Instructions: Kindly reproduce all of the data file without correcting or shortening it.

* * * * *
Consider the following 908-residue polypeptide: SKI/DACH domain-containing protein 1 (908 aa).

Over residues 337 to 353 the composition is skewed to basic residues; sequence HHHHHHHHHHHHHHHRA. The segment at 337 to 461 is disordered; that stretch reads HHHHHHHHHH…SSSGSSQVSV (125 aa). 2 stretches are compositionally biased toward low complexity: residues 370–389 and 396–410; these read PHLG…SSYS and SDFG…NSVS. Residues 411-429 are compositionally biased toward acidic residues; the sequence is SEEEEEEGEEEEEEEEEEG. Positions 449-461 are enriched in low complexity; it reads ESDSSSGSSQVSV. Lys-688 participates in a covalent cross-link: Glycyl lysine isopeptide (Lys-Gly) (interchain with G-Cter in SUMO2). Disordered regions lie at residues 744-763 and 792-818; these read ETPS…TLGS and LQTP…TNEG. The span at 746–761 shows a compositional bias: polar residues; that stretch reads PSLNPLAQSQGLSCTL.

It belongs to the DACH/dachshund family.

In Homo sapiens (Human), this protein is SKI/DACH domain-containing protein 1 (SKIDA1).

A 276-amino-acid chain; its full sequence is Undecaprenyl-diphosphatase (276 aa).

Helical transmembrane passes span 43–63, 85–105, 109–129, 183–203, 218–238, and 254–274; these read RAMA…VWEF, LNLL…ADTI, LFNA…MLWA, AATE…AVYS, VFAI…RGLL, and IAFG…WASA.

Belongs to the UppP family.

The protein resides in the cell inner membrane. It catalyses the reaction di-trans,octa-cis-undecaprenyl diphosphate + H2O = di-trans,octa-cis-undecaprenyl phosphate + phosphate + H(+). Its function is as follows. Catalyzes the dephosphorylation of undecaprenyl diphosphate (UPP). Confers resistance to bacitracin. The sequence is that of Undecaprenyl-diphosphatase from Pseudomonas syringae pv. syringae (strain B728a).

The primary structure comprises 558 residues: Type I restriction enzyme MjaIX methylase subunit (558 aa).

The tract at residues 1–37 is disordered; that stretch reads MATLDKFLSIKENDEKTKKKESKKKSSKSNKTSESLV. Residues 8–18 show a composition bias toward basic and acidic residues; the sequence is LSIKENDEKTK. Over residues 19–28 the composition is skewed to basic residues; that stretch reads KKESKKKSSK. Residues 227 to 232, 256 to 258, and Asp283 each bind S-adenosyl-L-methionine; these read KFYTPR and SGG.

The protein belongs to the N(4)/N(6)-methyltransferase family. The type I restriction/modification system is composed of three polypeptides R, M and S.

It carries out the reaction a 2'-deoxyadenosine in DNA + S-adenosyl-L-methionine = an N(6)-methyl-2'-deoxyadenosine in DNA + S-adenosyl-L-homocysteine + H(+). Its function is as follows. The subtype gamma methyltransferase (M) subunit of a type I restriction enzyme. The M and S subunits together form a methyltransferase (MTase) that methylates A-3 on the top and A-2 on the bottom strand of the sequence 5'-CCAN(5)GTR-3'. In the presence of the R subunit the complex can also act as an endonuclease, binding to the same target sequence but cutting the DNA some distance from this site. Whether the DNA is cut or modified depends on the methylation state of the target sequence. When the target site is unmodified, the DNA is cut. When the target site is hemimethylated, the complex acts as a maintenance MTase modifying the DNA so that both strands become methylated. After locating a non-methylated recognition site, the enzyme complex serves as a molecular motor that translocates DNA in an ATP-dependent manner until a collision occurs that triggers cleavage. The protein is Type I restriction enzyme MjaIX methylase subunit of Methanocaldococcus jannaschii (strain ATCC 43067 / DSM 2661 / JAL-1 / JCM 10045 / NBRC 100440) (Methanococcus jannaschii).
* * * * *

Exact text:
Consider the following 908-residue polypeptide: SKI/DACH domain-containing protein 1 (908 aa).

Over residues 337 to 353 the composition is skewed to basic residues; sequence HHHHHHHHHHHHHHHRA. The segment at 337 to 461 is disordered; that stretch reads HHHHHHHHHH…SSSGSSQVSV (125 aa). 2 stretches are compositionally biased toward low complexity: residues 370–389 and 396–410; these read PHLG…SSYS and SDFG…NSVS. Residues 411-429 are compositionally biased toward acidic residues; the sequence is SEEEEEEGEEEEEEEEEEG. Positions 449-461 are enriched in low complexity; it reads ESDSSSGSSQVSV. Lys-688 participates in a covalent cross-link: Glycyl lysine isopeptide (Lys-Gly) (interchain with G-Cter in SUMO2). Disordered regions lie at residues 744-763 and 792-818; these read ETPS…TLGS and LQTP…TNEG. The span at 746–761 shows a compositional bias: polar residues; that stretch reads PSLNPLAQSQGLSCTL.

It belongs to the DACH/dachshund family.

In Homo sapiens (Human), this protein is SKI/DACH domain-containing protein 1 (SKIDA1).

A 276-amino-acid chain; its full sequence is Undecaprenyl-diphosphatase (276 aa).

Helical transmembrane passes span 43–63, 85–105, 109–129, 183–203, 218–238, and 254–274; these read RAMA…VWEF, LNLL…ADTI, LFNA…MLWA, AATE…AVYS, VFAI…RGLL, and IAFG…WASA.

Belongs to the UppP family.

The protein resides in the cell inner membrane. It catalyses the reaction di-trans,octa-cis-undecaprenyl diphosphate + H2O = di-trans,octa-cis-undecaprenyl phosphate + phosphate + H(+). Its function is as follows. Catalyzes the dephosphorylation of undecaprenyl diphosphate (UPP). Confers resistance to bacitracin. The sequence is that of Undecaprenyl-diphosphatase from Pseudomonas syringae pv. syringae (strain B728a).

The primary structure comprises 558 residues: Type I restriction enzyme MjaIX methylase subunit (558 aa).

The tract at residues 1–37 is disordered; that stretch reads MATLDKFLSIKENDEKTKKKESKKKSSKSNKTSESLV. Residues 8–18 show a composition bias toward basic and acidic residues; the sequence is LSIKENDEKTK. Over residues 19–28 the composition is skewed to basic residues; that stretch reads KKESKKKSSK. Residues 227 to 232, 256 to 258, and Asp283 each bind S-adenosyl-L-methionine; these read KFYTPR and SGG.

The protein belongs to the N(4)/N(6)-methyltransferase family. The type I restriction/modification system is composed of three polypeptides R, M and S.

It carries out the reaction a 2'-deoxyadenosine in DNA + S-adenosyl-L-methionine = an N(6)-methyl-2'-deoxyadenosine in DNA + S-adenosyl-L-homocysteine + H(+). Its function is as follows. The subtype gamma methyltransferase (M) subunit of a type I restriction enzyme. The M and S subunits together form a methyltransferase (MTase) that methylates A-3 on the top and A-2 on the bottom strand of the sequence 5'-CCAN(5)GTR-3'. In the presence of the R subunit the complex can also act as an endonuclease, binding to the same target sequence but cutting the DNA some distance from this site. Whether the DNA is cut or modified depends on the methylation state of the target sequence. When the target site is unmodified, the DNA is cut. When the target site is hemimethylated, the complex acts as a maintenance MTase modifying the DNA so that both strands become methylated. After locating a non-methylated recognition site, the enzyme complex serves as a molecular motor that translocates DNA in an ATP-dependent manner until a collision occurs that triggers cleavage. The protein is Type I restriction enzyme MjaIX methylase subunit of Methanocaldococcus jannaschii (strain ATCC 43067 / DSM 2661 / JAL-1 / JCM 10045 / NBRC 100440) (Methanococcus jannaschii).